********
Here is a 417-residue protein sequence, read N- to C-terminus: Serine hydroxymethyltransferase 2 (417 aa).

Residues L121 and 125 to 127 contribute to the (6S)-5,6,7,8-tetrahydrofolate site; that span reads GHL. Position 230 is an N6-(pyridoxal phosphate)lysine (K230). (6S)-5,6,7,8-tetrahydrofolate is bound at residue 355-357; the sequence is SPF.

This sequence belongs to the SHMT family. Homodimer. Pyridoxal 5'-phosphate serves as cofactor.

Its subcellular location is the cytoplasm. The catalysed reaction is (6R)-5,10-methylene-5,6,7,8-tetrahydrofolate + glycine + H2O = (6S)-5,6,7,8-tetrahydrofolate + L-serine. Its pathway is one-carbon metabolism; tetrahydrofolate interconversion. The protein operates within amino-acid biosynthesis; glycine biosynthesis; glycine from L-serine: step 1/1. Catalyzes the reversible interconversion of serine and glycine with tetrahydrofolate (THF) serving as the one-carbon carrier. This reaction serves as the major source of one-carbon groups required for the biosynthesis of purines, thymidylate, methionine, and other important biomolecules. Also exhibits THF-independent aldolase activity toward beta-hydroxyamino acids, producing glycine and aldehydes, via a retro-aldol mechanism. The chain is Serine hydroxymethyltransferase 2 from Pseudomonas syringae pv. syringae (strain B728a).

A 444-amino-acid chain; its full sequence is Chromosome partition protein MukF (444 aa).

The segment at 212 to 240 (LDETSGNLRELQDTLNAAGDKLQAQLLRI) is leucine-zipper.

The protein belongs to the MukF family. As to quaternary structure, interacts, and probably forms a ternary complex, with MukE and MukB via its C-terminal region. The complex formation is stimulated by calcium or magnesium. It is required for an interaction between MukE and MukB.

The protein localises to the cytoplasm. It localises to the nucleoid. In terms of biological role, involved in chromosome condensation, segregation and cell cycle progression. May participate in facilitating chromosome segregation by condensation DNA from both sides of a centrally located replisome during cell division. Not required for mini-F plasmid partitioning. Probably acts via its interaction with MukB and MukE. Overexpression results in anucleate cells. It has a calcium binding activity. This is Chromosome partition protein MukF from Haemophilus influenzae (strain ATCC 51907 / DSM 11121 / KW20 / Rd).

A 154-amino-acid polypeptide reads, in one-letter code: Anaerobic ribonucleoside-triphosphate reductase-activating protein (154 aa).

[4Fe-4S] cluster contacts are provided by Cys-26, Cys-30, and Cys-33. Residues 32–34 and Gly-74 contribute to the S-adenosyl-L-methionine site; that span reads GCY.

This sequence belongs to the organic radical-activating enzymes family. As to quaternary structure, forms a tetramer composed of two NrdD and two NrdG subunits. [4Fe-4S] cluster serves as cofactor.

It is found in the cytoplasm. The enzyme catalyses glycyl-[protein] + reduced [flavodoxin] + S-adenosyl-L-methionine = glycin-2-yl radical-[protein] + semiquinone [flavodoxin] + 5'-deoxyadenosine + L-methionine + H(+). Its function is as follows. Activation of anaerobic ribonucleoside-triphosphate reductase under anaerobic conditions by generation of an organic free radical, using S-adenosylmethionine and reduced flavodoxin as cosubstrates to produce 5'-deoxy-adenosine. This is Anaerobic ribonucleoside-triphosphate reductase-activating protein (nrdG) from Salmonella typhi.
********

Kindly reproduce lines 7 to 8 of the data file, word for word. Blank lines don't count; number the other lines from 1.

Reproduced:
The protein belongs to the MukF family. As to quaternary structure, interacts, and probably forms a ternary complex, with MukE and MukB via its C-terminal region. The complex formation is stimulated by calcium or magnesium. It is required for an interaction between MukE and MukB.

The protein localises to the cytoplasm. It localises to the nucleoid. In terms of biological role, involved in chromosome condensation, segregation and cell cycle progression. May participate in facilitating chromosome segregation by condensation DNA from both sides of a centrally located replisome during cell division. Not required for mini-F plasmid partitioning. Probably acts via its interaction with MukB and MukE. Overexpression results in anucleate cells. It has a calcium binding activity. This is Chromosome partition protein MukF from Haemophilus influenzae (strain ATCC 51907 / DSM 11121 / KW20 / Rd).